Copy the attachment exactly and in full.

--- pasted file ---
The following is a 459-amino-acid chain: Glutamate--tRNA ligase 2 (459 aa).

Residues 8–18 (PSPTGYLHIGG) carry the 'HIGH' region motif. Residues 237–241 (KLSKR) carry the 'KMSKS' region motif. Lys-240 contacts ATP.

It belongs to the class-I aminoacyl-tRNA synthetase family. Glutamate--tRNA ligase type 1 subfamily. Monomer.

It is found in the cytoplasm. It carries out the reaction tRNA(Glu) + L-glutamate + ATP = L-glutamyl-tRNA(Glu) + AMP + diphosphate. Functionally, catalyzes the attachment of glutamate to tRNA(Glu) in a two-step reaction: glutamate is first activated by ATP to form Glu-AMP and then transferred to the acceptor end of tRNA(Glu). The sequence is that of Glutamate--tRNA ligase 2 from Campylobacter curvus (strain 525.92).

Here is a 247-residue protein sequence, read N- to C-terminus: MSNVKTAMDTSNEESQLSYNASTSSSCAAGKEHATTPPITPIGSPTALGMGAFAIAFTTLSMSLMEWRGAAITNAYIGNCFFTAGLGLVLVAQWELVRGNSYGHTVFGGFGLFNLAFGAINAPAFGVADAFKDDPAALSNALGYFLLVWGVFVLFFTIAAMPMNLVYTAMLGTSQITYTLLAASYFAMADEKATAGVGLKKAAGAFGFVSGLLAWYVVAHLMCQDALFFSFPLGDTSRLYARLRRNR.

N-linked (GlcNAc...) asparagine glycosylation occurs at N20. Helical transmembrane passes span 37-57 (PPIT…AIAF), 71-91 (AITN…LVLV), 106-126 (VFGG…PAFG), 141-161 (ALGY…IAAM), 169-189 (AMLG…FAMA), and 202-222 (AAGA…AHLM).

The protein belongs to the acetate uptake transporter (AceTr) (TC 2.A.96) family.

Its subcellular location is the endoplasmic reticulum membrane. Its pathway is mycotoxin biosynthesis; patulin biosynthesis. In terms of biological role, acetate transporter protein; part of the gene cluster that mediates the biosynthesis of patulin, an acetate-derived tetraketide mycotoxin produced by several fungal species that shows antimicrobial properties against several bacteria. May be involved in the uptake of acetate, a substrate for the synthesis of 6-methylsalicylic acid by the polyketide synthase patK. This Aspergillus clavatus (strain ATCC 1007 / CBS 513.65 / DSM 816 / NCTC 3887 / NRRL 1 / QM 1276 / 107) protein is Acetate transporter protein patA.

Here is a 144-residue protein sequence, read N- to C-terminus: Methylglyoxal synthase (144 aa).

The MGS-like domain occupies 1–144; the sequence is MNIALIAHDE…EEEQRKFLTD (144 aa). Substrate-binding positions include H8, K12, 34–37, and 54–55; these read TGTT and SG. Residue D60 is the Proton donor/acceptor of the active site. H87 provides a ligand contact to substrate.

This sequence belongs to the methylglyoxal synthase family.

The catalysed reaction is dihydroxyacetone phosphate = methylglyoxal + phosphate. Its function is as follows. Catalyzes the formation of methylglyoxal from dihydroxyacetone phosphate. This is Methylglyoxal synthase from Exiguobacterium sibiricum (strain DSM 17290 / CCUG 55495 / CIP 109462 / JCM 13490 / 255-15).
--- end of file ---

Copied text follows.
The following is a 459-amino-acid chain: Glutamate--tRNA ligase 2 (459 aa).

Residues 8–18 (PSPTGYLHIGG) carry the 'HIGH' region motif. Residues 237–241 (KLSKR) carry the 'KMSKS' region motif. Lys-240 contacts ATP.

It belongs to the class-I aminoacyl-tRNA synthetase family. Glutamate--tRNA ligase type 1 subfamily. Monomer.

It is found in the cytoplasm. It carries out the reaction tRNA(Glu) + L-glutamate + ATP = L-glutamyl-tRNA(Glu) + AMP + diphosphate. Functionally, catalyzes the attachment of glutamate to tRNA(Glu) in a two-step reaction: glutamate is first activated by ATP to form Glu-AMP and then transferred to the acceptor end of tRNA(Glu). The sequence is that of Glutamate--tRNA ligase 2 from Campylobacter curvus (strain 525.92).

Here is a 247-residue protein sequence, read N- to C-terminus: MSNVKTAMDTSNEESQLSYNASTSSSCAAGKEHATTPPITPIGSPTALGMGAFAIAFTTLSMSLMEWRGAAITNAYIGNCFFTAGLGLVLVAQWELVRGNSYGHTVFGGFGLFNLAFGAINAPAFGVADAFKDDPAALSNALGYFLLVWGVFVLFFTIAAMPMNLVYTAMLGTSQITYTLLAASYFAMADEKATAGVGLKKAAGAFGFVSGLLAWYVVAHLMCQDALFFSFPLGDTSRLYARLRRNR.

N-linked (GlcNAc...) asparagine glycosylation occurs at N20. Helical transmembrane passes span 37-57 (PPIT…AIAF), 71-91 (AITN…LVLV), 106-126 (VFGG…PAFG), 141-161 (ALGY…IAAM), 169-189 (AMLG…FAMA), and 202-222 (AAGA…AHLM).

The protein belongs to the acetate uptake transporter (AceTr) (TC 2.A.96) family.

Its subcellular location is the endoplasmic reticulum membrane. Its pathway is mycotoxin biosynthesis; patulin biosynthesis. In terms of biological role, acetate transporter protein; part of the gene cluster that mediates the biosynthesis of patulin, an acetate-derived tetraketide mycotoxin produced by several fungal species that shows antimicrobial properties against several bacteria. May be involved in the uptake of acetate, a substrate for the synthesis of 6-methylsalicylic acid by the polyketide synthase patK. This Aspergillus clavatus (strain ATCC 1007 / CBS 513.65 / DSM 816 / NCTC 3887 / NRRL 1 / QM 1276 / 107) protein is Acetate transporter protein patA.

Here is a 144-residue protein sequence, read N- to C-terminus: Methylglyoxal synthase (144 aa).

The MGS-like domain occupies 1–144; the sequence is MNIALIAHDE…EEEQRKFLTD (144 aa). Substrate-binding positions include H8, K12, 34–37, and 54–55; these read TGTT and SG. Residue D60 is the Proton donor/acceptor of the active site. H87 provides a ligand contact to substrate.

This sequence belongs to the methylglyoxal synthase family.

The catalysed reaction is dihydroxyacetone phosphate = methylglyoxal + phosphate. Its function is as follows. Catalyzes the formation of methylglyoxal from dihydroxyacetone phosphate. This is Methylglyoxal synthase from Exiguobacterium sibiricum (strain DSM 17290 / CCUG 55495 / CIP 109462 / JCM 13490 / 255-15).